Editor’s note: We're delighted to welcome some seriously fresh and fun individuals to THE KLOG. Look out for Sara's stories in Travel and Adventure.
With love from around the world.
The last decade I’ve lived in 10 different cities, and that doesn’t even begin to cover the places I’ve passed through incidentally or for holiday purposes. Sometimes I don't unpack my suitcase. One eye trained on my front door, I know it won't belong before I step through its frame and enter another.
As I travel, certain things connect me to these places and keep me grounded. It’s hard to carry the city of Los Angeles in a handbag, Taipei in a backpack, or Sydney in a pocket. But it’s very easy to collect a bar of soap, a fermented cure-all in a tube, or a bit of clay in a jar from them.
If you visit a place and wish to remember it long after you've left, let your senses momentarily take you back by taking away a cosmetic with you as a souvenir.
Here are some of my favorites to look out for on your travels.
The packaging is distinctive – a little bit plain, but very sturdy and functional: a bright red tube printed with black ink that simply states its name, and beneath, “Fermented Papaw Fruit.”
When I first saw it at a drug store in Surry Hills near Sydney’s Hyde Park, I had no idea what “papaw fruit” might be. I had never seen the word before, but once I noticed it, I saw it everywhere. Fresh or fermented, cheap and abundant, it appeared as papayas on fruit stands, or in greasy containers in pharmacies.
As the Aussies say, I decided to “give it a go.” I bought a tube. And after that I bought several more tubes. Once I left for the States, I made my erstwhile repatriated boyfriend buy half a dozen more, as well as a giant tub.
Since that fateful day, I’ve used it daily on my lips. I’ve use it on my cuticles. I’ve used it on light burns. I’ve used it as a facial moisturizer in a pinch. I’ve used it for almost every topical use imaginable, and I've even heard of people using it to heal tattoos.
I’m down to my last tube.
If you’re in Australia and are reading this message, please send help! I need more and I don’t know where to get it in the U.S.
Bee & Flower Soap
I don't remember where I found this soap, but I do remember reveling in the shower's precious quiet away from the crush of Shanghai's population of 24 million as its fragrance of sandalwood enveloped me.
Nothing says poise, luxury, and femininity to me quite the way the ads of old Shanghai do. The Shanghai Soap Company's Bee & Flower line capture it perfectly. Their scents of Sandalwood, Rose, Ginseng, and Jasmine whisk me back to that by-gone time. While they smell of their namesakes, they do so in a slightly dusky, dusty way that leaves a heavy aroma in their wake.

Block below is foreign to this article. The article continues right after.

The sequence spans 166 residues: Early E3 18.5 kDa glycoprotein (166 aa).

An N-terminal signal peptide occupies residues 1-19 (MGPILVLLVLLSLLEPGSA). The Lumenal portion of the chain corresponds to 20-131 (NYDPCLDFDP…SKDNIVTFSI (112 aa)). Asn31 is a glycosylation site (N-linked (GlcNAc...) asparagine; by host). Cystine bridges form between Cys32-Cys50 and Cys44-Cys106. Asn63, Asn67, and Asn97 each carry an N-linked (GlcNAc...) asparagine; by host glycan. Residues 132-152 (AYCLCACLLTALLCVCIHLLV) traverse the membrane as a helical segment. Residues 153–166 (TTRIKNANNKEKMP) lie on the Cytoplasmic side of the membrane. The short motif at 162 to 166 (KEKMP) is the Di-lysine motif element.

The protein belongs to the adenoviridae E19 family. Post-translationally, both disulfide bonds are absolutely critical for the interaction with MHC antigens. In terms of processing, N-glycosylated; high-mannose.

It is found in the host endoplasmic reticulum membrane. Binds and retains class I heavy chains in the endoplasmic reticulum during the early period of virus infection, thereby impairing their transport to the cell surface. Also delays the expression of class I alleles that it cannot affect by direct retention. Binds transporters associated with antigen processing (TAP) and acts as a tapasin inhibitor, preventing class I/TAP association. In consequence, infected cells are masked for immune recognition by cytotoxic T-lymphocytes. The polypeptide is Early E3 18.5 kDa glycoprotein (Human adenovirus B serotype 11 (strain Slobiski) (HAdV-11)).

I’ve been known to keep the paper packaging in which they come, elegantly topped with an embossed gold stamp. I’ve repurposed them as stationery, letting the recipient get a soft trace of the soap’s perfume.
Snag a bar (or many) in the great city in which they were first produced, or look out for them at your nearest Chinese grocer.
Yes, this is a Korean product, but I first experienced it in California. My college roomie, Julie, and I spent many an evening smearing homemade masks of strawberry and bananas and oatmeal on our faces and then following with this, fervently tapping the rich, silky formula into our skin.
I was skeptical at first. "'Moistfull?'" I recall saying with disdain. (I hate the word "moist.")
"Yup. Prevents wrinkles," Julie informed me. Until then, I had never considered wrinkles as being part of my future, but as Julie pointed out, it was never too early to stop 'em before they happened.
After that, the Moistfull eye cream resided on our shared vanity as a cute, little orange jar that symbolized our pursuit of a beauty world that was just arriving here.
I repurchase it for old time's sake, and also because I love how pampering and protective it feels. Because it's so emollient, I reach for it all throughout winter.
Boulder is a city known for a few things -- the dramatic Flatiron Mountains and Celestial Seasonings Tea, to name a couple. It’s also known for having a *slightly* hippie-ish character.
Some remnants of said character may be observed on Pearl Street if you can look past the luxury ice cream stores and high-end athletic apparel shops and instead see the likes of Rebecca’s Apothecary.
This establishment doesn’t strike me as an apothecary, at least not the ones I’m used to seeing. (The ones I’m used to have animals, both dead and alive, herbs pungent beyond my wildest dreams, and many other things that are probably not commercially popular in the U.S.)
Rebecca’s has a variety of salts and dried herbs that smell pleasant, some tinctures and ointments that manage to be effective without being repulsive.
And different kinds of clay. Lots, and lots of beautiful clays that look like crushed, earthy pigments. It’s sold in bulk. I took away two types: rassoul in a rich yellow, and rose in a dusky pink. Both touted to draw out impurities from my skin when mixed with a dab of water and applied as a mud mask.
Equipped with scoops and spoons and shovels and little sacks and jars, you measure each out to your liking, weigh it, and pay.
What about you? Are there beauty products you've found on your travels that you love? Share below!
Sara Hayden is a lifelong storyteller and currently a full time Soko Glammer. She’s worked with a variety of outlets including the San Francisco Chronicle, Los Angeles Times, and New York Times bestselling author Lauren Myracle. Dim-sum is her comfort food. Follow her travels on Instagram @thewholehapa.